Subject: East Timor: Hard rock, soft water

www.isn.ethz.ch/news/sw/details.cfm?ID=19158 

East Timor: Hard rock, soft water

East Timor's decision to acquire naval vessels from China makes Australia uneasy, Loro Horta writes for ISN Security Watch.

Commentary by Loro Horta in Singapore for ISN Security Watch (04/07/08)

East Timor signed an agreement with the Chinese government for the sale of two long range patrol boats in April this year - a decision that created uproar in the Australian media, with the country's top strategic thinkers and politicians issuing comments on the matter.

Australian apprehension toward Chinese influence in Timor, an area it considers to be on its exclusive watch, has been growing for the past two years. However, despite all the uproar and media attention, Canberra does not have much reason to worry about China's presence and should instead address some of its mistakes that have brought Timor close to China in the first place.

East Timor has 870 kilometers of coastline and two aging patrol vessels donated by the Portuguese to patrol it. As a result, the country's coast has been plundered by poachers in a systemic manner that has cost the government an estimated US$45 million a year in fishery revenues.

In addition to illegal poaching, the coast is used by smugglers under the cover of the dark to move illegal goods between the various nearby Indonesian islands and Timor. The trade in illegal commodities is believed cost the government US$8 million a year in lost tax revenues.

More worrisome, the country is slowly becoming a transit point for illegal narcotics. As such, Timor had few options but to create a naval force to deal with the current situation.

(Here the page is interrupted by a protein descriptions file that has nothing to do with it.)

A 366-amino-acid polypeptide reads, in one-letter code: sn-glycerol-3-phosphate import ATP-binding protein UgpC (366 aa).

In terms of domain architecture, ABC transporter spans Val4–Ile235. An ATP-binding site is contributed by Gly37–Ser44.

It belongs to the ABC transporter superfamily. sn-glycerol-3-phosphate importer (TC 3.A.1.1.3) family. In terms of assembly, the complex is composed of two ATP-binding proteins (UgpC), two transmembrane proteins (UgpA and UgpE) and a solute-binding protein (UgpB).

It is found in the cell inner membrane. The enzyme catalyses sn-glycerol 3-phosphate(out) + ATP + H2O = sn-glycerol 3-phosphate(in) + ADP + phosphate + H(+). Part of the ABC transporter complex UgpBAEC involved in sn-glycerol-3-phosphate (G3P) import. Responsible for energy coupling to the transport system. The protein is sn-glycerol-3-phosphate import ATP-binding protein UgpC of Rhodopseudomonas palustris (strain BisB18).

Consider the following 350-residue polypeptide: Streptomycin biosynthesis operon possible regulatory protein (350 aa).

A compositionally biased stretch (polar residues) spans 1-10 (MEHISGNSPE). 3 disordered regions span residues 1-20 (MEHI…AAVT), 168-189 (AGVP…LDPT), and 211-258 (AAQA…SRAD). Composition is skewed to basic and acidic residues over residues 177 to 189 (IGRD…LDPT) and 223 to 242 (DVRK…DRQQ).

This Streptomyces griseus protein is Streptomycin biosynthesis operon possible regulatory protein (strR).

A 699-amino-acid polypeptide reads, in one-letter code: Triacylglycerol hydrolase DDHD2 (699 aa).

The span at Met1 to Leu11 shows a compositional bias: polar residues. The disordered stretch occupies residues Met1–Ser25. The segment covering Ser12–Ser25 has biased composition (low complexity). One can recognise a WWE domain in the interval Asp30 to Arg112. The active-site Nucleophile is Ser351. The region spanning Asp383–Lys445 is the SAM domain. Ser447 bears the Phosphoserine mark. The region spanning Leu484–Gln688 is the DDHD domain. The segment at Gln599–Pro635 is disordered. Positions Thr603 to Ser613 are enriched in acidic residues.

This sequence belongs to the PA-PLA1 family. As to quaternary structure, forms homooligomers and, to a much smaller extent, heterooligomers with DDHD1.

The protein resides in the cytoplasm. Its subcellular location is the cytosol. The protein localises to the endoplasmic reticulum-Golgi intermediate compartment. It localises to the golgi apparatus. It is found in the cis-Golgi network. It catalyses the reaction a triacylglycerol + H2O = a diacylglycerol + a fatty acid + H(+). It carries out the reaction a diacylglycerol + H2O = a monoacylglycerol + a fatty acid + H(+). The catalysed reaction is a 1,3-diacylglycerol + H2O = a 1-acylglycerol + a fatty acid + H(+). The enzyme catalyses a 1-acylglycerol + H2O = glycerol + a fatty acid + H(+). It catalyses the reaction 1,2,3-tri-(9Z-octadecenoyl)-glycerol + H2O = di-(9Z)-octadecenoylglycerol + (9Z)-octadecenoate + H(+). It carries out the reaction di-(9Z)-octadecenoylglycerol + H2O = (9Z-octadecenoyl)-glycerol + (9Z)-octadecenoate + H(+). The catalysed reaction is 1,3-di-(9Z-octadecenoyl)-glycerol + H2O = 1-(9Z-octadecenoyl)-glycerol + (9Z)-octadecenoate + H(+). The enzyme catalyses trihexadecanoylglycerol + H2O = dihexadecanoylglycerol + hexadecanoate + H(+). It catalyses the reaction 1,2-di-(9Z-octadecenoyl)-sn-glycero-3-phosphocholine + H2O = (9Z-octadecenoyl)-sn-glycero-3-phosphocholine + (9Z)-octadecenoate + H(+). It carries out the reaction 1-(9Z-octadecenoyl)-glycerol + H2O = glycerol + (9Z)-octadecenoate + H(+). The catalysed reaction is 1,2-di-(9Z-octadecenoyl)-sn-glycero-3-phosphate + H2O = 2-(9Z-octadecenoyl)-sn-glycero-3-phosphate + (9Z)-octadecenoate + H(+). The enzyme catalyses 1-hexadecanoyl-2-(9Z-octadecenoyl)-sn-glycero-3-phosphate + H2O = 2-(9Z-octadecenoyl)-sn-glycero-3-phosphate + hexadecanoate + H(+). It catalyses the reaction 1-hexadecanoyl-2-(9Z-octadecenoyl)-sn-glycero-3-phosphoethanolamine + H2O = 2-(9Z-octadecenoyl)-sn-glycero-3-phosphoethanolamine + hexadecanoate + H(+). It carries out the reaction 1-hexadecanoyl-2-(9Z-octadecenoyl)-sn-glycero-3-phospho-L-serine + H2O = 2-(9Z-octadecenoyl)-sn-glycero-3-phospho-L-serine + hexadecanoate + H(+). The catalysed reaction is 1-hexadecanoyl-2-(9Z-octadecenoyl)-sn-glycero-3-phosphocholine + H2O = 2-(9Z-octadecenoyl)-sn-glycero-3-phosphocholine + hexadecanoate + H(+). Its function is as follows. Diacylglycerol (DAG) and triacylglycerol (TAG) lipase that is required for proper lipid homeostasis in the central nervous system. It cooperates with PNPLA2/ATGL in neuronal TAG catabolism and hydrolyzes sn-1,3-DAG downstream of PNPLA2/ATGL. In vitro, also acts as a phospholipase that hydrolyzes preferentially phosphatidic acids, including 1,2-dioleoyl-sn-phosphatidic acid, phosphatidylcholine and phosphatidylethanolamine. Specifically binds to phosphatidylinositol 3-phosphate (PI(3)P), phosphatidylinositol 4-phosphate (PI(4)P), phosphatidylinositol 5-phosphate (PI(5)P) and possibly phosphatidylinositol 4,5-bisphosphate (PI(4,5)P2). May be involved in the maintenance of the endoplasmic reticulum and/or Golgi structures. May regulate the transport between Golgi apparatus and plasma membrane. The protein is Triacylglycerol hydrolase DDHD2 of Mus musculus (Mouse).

While certain Australian analysts rushed into criticizing the decision, no one seems to have bothered asking why Timor turned to the PRC for its boats in the first place.

The Timorese government has been requesting assistance from Australia and the international community to establish a coast guard for years. From the very beginning, Australia's position was against the establishment of a naval force, proposing instead that Australia take on the responsibility of patrolling Timor's coast itself. This led the Timorese to make a deal with Portugal in which two patrol gun boats were donated to Timor, and thus the country's new naval force was a fait accompli.

Rather than trying to undermine Timor's defense decisions, Australia should find ways to assist and influence these decisions. Criticism will only lead to more assertiveness and independence on the part on the Timorese and will further undermine Australian influence.

Timor turned to China out of desperation and the affordability of the Chinese vessels. Had Canberra been more accommodating toward Timor's desire to establish a naval force, Pacific Forum vessels donated by Australia (rather than their Chinese counterparts) could now be on their way to Timor. An arrangement by which Australian vessels with mixed Timorese and Australian crews would patrol together could have been proposed, but Canberra chose instead its usual policy of ignoring local sensibilities to sovereignty.

A similar mistake was made when Australia refused to train Timorese special border police, cutting funding and applying pressure on the government. In the end the forces were trained by Malaysia, to their great delight, and fully equipped without Australian assistance.